I needed to conditionally re-create symlinks to a known location in the machine from the output of an C# project file (MSBuild custom tasks and targets, that should go to $(MSBuildExtensionsPath)\[Company]\[Product]).

Of course, copying over and over the files wasn’t a very good solution in the long run, and would also force me to always open VS elevated, which is something I’m not fond of.

The obvious solution: create symlinks from the elevation-required location pointing to the project output directory, so that once the symlinks are created (by building from an elevated process), I’d no longer need to run elevated, as long as the file count and location remained the same.

So, first gathering the files that would be the input to mklink:

<Target Name="GetMkLinkItems">
    <MkLinkTarget Include="$(OutputPath)*.*" />
    <MkLinkCandidate Include="@(MkLinkTarget -> '$(MSBuildExtensionsPath)\Xamarin\iOS\%(Filename)%(Extension)')">

The MkLinkCandidate item group contains the transformed location from each of the files in the current project’s output path. We default all the items’ IsSymLink metadata attribute to false since in order to use item metadata in conditions, all items must have a value for them. Ditto for the Exists metadata, which makes the Delete task we’ll use later easier to author by leveraging an item function.

The next part is the key to conditional processing of symlinks: annotate each MkLinkOutput with an IsSymLink metadata attribute. We can only do that if the file exists, though, since otherwise retrieving the file attributes would fail:

  <MkLinkCandidate Condition="Exists('%(FullPath)')">
    <IsSymLink Condition="$([MSBuild]::BitwiseAnd(1024, $([System.IO.File]::GetAttributes('%(FullPath)')))) == '1024'">true</IsSymLink>
  <MkLinkName Include="@(MkLinkCandidate)" Condition="!Exists('%(FullPath)') Or '%(IsSymLink)' == 'false'" />

At this point, the @(MkLinkName) contains all links we have to create, that currently are files we must delete (or don’t exist) and subsequently mklink to their actual target in the current project output:

<Target Name="MkLink" DependsOnTargets="GetMkLinkItems" Condition="'@(MkLinkName)' != ''>
  <Delete Files="@(MkLinkName -> WithMetadataValue('Exists', 'true'))" ContinueOnError="true" />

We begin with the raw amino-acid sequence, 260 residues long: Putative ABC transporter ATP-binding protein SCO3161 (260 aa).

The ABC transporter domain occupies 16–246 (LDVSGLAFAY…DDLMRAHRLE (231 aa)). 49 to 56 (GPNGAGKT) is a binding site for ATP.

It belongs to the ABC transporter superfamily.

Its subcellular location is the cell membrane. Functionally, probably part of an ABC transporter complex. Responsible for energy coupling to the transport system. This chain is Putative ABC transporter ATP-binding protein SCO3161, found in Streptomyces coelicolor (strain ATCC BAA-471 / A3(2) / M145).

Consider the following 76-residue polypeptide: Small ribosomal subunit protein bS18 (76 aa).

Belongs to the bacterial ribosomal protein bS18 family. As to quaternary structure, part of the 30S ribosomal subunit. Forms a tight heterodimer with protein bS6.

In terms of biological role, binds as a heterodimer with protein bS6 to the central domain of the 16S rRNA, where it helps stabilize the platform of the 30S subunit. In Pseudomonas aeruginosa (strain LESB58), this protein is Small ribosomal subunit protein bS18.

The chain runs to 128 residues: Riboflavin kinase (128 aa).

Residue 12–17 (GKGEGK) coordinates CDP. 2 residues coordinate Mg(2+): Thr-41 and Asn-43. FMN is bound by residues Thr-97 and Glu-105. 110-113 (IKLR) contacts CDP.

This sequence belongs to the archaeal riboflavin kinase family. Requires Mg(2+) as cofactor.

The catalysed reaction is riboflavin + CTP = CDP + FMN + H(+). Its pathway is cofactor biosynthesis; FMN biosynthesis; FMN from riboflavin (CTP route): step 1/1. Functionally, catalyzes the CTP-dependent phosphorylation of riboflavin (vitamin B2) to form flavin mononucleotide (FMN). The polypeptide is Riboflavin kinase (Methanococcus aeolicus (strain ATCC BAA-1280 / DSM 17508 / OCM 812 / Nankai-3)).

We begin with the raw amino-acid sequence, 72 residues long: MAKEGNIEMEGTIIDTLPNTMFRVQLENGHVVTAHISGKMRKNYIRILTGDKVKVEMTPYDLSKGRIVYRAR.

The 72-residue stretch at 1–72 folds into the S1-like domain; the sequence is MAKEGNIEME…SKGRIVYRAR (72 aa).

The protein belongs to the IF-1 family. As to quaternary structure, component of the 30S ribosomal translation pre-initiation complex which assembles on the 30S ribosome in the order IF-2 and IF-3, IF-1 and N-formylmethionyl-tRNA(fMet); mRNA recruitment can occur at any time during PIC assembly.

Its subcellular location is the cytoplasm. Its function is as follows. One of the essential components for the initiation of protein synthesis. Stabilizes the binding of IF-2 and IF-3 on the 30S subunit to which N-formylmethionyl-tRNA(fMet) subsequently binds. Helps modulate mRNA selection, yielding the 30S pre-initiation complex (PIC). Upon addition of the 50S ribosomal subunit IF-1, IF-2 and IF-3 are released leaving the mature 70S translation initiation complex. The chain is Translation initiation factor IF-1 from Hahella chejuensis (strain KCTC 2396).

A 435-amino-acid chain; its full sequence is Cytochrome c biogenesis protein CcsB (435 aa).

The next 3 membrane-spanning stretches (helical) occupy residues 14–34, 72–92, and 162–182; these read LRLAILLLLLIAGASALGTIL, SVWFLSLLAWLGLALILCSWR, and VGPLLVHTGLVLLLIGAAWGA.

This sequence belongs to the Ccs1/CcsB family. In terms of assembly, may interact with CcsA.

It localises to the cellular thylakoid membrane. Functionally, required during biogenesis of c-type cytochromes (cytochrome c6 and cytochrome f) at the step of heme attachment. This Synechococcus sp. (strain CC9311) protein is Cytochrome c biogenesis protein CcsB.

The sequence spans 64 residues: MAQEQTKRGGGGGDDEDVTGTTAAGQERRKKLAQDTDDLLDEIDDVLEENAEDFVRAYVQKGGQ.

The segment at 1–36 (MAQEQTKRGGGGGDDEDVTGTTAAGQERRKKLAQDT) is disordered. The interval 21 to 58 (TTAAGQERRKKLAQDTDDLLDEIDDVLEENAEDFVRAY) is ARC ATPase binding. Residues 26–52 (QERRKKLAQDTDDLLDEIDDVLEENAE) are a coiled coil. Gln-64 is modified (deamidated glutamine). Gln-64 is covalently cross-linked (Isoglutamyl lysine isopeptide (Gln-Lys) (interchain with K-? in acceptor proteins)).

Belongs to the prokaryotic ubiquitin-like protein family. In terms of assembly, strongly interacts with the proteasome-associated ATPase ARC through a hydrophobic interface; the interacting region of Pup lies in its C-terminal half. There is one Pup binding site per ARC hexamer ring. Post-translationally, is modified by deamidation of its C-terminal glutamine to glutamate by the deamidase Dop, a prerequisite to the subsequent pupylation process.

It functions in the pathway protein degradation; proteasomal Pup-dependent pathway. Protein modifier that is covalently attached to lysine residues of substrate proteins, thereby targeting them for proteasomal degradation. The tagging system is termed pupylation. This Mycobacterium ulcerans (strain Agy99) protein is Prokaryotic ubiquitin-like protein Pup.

<Exec Command='mklink "%(MkLinkName.Identity)" "$(OutputPath)%(MkLinkName.Filename)%(MkLinkName.Extension)"' ContinueOnError="true" />
  <Warning Text="New symlink files couldn't be created for the current project output. Try running the build at least once from an elevated process."
           Condition="'$(MSBuildLastTaskResult)' == 'False'" />

I’ve set the ContinueOnError to true since this will surely fail if run from a regular (non-elevated) process. A little-known trick is that you can use the $(MSBuildLastTaskResult) property to determine if the last executed task succeeded or not, which in this case allows me to issue a nice descriptive warning.

Another trick shown above which is very useful when using Exec tasks, is alternating the use of single quotes and double quotes, which is makes it possible to avoid cluttering the command to execute with a myriad of &quot; entity references.

In my case, I only wanted to do this in Debug builds, so it was just a matter of appending these two targets to the BuildDependsOn:

  <BuildDependsOn Condition="'$(Configuration)' == 'Debug'">

With that, I only need to build from an elevated process only once (typicaly) and after that, simply rebuilding the project will cause all the right file versions to be “in place”. And I’ll get a build warning if new files are added that haven’t been symlinked yet :) (but only in debug builds).

Gotta love MSBuild!